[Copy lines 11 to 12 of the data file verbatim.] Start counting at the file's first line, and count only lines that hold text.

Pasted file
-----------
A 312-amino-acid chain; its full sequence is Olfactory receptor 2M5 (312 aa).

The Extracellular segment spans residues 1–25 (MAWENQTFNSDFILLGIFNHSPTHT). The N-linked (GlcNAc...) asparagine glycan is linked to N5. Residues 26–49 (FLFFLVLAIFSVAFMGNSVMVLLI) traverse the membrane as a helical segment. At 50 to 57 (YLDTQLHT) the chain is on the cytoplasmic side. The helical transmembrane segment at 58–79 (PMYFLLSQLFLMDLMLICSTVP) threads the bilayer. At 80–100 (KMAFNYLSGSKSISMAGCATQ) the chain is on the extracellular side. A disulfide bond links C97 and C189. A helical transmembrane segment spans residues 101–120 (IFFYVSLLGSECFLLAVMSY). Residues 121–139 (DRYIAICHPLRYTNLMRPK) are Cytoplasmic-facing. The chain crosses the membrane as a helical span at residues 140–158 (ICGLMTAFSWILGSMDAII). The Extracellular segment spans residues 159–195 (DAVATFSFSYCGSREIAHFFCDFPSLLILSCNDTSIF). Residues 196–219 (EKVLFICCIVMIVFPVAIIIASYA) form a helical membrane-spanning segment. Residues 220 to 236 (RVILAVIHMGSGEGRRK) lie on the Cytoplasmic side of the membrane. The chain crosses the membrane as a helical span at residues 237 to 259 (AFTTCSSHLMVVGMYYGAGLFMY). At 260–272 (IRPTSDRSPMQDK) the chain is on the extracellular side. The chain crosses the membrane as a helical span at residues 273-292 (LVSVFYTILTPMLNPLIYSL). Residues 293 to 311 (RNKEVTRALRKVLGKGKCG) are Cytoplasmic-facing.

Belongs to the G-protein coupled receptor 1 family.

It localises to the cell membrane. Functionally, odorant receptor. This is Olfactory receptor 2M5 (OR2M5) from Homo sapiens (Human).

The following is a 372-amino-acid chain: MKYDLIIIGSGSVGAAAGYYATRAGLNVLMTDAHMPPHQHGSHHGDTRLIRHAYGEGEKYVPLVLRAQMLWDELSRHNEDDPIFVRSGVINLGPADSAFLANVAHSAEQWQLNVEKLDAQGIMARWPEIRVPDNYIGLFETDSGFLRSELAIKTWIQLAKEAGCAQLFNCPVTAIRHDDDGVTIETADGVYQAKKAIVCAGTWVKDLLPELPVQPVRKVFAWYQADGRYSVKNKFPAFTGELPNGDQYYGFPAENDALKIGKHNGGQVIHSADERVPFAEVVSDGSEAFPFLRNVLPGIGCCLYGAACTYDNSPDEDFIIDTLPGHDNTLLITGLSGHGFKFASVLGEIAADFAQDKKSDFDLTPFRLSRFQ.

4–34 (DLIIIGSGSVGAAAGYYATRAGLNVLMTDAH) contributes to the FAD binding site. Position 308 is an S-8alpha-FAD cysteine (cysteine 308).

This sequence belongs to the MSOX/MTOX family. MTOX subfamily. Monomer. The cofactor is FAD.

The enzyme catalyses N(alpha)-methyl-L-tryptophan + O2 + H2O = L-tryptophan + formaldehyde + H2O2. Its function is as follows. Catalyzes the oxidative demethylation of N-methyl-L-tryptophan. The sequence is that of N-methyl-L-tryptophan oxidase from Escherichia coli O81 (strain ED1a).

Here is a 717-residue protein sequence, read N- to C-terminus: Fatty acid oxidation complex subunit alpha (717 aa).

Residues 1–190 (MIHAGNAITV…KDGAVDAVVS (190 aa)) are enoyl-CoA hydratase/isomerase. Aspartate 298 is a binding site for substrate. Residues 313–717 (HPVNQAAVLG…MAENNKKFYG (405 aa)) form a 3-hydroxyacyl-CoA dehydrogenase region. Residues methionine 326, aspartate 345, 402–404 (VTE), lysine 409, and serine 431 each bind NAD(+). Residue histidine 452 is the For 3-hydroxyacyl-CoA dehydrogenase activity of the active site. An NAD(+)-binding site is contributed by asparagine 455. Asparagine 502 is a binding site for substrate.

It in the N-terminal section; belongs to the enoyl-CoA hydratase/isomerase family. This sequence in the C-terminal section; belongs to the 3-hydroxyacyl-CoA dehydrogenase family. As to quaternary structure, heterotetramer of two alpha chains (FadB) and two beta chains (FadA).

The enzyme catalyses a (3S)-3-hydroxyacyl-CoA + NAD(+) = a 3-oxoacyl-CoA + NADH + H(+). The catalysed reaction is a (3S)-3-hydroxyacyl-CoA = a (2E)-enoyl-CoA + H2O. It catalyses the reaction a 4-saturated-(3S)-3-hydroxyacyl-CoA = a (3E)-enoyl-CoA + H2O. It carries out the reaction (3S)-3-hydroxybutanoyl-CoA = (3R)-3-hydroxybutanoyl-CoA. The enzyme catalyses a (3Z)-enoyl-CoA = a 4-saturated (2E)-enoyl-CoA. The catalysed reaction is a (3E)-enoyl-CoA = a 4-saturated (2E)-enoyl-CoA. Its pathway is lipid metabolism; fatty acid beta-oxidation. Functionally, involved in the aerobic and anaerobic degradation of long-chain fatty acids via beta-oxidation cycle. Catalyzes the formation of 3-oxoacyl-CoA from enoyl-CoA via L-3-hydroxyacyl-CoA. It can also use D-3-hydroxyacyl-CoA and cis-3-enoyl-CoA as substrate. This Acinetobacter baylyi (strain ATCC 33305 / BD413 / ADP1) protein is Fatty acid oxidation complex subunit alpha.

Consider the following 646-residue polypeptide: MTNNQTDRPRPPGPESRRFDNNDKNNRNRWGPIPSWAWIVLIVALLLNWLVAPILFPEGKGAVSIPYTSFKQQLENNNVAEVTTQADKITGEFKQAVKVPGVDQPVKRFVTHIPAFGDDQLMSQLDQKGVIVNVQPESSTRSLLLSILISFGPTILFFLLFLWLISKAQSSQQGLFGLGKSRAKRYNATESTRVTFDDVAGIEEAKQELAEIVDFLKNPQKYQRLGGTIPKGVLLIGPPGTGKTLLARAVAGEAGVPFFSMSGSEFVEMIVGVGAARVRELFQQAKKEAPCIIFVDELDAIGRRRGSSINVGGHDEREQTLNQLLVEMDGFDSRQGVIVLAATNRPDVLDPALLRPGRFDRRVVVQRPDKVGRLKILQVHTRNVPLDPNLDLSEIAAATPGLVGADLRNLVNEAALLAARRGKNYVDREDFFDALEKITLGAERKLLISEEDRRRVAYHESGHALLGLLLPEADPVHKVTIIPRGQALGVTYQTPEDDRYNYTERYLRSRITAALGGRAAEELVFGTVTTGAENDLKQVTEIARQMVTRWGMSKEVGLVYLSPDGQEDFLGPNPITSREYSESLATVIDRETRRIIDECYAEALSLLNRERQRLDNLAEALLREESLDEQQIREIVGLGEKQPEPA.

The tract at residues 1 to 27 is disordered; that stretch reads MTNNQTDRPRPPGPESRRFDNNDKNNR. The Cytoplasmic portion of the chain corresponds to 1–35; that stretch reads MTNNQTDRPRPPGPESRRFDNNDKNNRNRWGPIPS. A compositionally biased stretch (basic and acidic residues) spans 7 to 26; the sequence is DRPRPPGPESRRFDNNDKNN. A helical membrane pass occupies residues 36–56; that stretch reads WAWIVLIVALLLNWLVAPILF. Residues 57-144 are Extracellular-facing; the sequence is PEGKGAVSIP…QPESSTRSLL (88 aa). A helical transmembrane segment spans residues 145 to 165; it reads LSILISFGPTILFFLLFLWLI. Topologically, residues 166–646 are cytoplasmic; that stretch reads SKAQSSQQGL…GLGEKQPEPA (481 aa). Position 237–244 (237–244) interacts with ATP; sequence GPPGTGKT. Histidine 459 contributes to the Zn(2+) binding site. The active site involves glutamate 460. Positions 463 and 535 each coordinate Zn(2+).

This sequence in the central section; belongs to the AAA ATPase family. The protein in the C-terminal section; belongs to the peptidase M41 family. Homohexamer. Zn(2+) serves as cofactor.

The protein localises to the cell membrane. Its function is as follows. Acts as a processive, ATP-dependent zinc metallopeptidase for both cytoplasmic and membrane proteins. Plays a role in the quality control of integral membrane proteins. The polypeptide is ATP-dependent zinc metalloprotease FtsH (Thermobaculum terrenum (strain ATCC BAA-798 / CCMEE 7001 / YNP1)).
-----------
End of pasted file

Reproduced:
It in the N-terminal section; belongs to the enoyl-CoA hydratase/isomerase family. This sequence in the C-terminal section; belongs to the 3-hydroxyacyl-CoA dehydrogenase family. As to quaternary structure, heterotetramer of two alpha chains (FadB) and two beta chains (FadA).

The enzyme catalyses a (3S)-3-hydroxyacyl-CoA + NAD(+) = a 3-oxoacyl-CoA + NADH + H(+). The catalysed reaction is a (3S)-3-hydroxyacyl-CoA = a (2E)-enoyl-CoA + H2O. It catalyses the reaction a 4-saturated-(3S)-3-hydroxyacyl-CoA = a (3E)-enoyl-CoA + H2O. It carries out the reaction (3S)-3-hydroxybutanoyl-CoA = (3R)-3-hydroxybutanoyl-CoA. The enzyme catalyses a (3Z)-enoyl-CoA = a 4-saturated (2E)-enoyl-CoA. The catalysed reaction is a (3E)-enoyl-CoA = a 4-saturated (2E)-enoyl-CoA. Its pathway is lipid metabolism; fatty acid beta-oxidation. Functionally, involved in the aerobic and anaerobic degradation of long-chain fatty acids via beta-oxidation cycle. Catalyzes the formation of 3-oxoacyl-CoA from enoyl-CoA via L-3-hydroxyacyl-CoA. It can also use D-3-hydroxyacyl-CoA and cis-3-enoyl-CoA as substrate. This Acinetobacter baylyi (strain ATCC 33305 / BD413 / ADP1) protein is Fatty acid oxidation complex subunit alpha.